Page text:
Origins of Proactive Law: Preventive Law

Preventive Legal Care

Traditionally, the steps in providing legal care have resembled those of medical care: diagnosis, treatment, and referral – all steps that happen after someone has a problem. Care has been corrective and reactive. Many contract forms and templates are crafted with disputes and litigation in mind, forcing contract negotiators to spend much of their time preparing for failure. In WorldCC (formerly IACCM) surveys, year after year, limitation of liability and indemnification have retained their top position in the most negotiated contract terms. Instead of the desired protection, this focus may actually lead to lost opportunity, value erosion, and conflict. Time and money are being spent on issues that should be at the bottom rather than at the top of negotiators’ agenda.

“An ounce of prevention…” is true even when it comes to legal care. We need to move away from the traditional reactive model and an over-focus on negative things. More emphasis must be put on understanding and enhancing the drivers of success.

The Father of Preventive Law

In the context of practicing law, the idea of prevention was first introduced by Louis M. Brown, a law professor and legal practitioner known as the Father of Preventive Law. In an effort to help people minimize the risk of legal trouble and maximize legal benefits, he published the treatise Preventive Law in 1950, followed by numerous other books and articles on the topic. The approach has similarities with preventive medicine, a branch of medical science dealing with methods of preventing the occurrence of disease – here, the “disease” of legal trouble, disputes, and litigation.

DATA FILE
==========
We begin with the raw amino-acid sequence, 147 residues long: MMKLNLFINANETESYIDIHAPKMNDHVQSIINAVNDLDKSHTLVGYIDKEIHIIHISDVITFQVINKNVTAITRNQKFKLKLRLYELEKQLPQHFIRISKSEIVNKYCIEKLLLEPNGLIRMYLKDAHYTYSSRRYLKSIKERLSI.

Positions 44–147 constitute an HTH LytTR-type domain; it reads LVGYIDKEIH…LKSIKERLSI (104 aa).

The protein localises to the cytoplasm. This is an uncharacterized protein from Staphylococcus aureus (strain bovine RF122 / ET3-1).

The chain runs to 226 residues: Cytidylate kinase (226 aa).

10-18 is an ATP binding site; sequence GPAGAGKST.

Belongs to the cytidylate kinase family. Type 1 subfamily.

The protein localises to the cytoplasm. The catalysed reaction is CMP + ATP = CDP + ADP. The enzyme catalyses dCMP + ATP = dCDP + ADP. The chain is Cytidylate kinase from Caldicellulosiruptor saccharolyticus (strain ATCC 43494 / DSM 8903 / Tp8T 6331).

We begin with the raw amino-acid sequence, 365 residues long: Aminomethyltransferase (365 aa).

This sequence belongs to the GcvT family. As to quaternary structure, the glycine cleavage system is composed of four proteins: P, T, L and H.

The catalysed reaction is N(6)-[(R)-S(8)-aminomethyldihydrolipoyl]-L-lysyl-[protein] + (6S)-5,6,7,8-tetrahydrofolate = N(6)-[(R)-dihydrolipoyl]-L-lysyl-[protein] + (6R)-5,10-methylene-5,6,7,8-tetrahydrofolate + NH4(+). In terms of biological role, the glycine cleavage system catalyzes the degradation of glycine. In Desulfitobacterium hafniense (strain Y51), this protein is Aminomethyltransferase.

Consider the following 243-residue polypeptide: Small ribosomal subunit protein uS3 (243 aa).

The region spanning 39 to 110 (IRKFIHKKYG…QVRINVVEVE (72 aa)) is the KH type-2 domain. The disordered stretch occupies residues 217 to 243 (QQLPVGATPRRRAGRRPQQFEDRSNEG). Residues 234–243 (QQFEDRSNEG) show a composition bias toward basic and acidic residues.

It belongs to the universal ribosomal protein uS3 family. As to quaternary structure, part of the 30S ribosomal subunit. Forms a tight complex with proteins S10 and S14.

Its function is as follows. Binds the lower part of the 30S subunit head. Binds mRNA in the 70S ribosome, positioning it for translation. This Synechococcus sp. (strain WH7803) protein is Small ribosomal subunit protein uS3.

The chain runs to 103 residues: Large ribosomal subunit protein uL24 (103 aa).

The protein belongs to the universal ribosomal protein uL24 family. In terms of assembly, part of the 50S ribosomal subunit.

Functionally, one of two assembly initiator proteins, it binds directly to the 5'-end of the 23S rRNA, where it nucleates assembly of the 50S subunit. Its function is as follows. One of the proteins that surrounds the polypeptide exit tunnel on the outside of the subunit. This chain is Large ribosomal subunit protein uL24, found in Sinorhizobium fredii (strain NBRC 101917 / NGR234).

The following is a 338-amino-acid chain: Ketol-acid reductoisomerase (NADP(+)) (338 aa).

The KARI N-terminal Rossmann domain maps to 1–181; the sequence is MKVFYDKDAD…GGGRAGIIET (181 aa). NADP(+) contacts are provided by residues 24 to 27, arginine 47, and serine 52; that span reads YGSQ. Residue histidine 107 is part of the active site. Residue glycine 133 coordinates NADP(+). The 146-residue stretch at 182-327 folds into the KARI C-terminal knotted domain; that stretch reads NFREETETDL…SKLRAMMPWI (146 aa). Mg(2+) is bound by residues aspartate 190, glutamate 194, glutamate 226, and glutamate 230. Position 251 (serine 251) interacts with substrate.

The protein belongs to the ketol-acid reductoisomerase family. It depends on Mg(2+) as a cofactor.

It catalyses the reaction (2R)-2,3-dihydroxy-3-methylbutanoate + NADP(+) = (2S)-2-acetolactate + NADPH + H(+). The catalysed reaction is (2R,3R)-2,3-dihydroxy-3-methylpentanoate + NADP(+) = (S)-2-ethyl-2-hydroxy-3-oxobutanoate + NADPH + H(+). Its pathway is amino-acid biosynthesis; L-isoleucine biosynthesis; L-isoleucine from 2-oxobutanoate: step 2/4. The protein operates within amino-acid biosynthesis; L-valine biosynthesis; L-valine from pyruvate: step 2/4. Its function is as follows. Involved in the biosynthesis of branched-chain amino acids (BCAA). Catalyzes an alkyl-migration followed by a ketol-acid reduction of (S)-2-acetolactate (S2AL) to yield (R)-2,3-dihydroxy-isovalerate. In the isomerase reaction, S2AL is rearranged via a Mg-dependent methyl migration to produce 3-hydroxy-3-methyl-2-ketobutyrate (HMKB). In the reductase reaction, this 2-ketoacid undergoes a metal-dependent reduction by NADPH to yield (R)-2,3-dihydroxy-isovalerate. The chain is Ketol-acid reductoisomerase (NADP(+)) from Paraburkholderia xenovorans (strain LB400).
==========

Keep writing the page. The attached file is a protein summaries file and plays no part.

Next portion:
The National Center for Preventive Law

The National Center for Preventive Law (NCPL) acted as a clearinghouse for information and as a network for those interested in the theory of preventive law or how it applies to particular areas of practice. The NCPL was founded by Louis M. Brown and was hosted by California Western School of Law, San Diego, CA. The NCPL website offers a general introduction to preventive law and a wealth of information related to the proactive prevention of legal problems.

An introduction to preventive law basics and applications is provided by Professor Richard S. Gruner, Whittier Law School. The Syllabus is divided into three parts: I Preventive Law Basics, II Preventive Law Applied – Some Examples, and III Developing Future Preventive Law Applications.

Contractual Literacy

Success in international trade requires a basic understanding of the underlying laws and default rules. The contracting team must be contractually literate. It may be just as important to notice things that are not in the contract, the “invisible” terms, as it is to understand the terms that have been specified. Helena Haapio discusses Contractual Literacy in her articles “Invisible Terms in International Contracts and What to Do About Them” published in the July 2004 issue of Contract Management, and “Invisible Terms & Creative Silence: What You Don’t See Can Help or Hurt You” published in the September 2009 issue of Contract Management.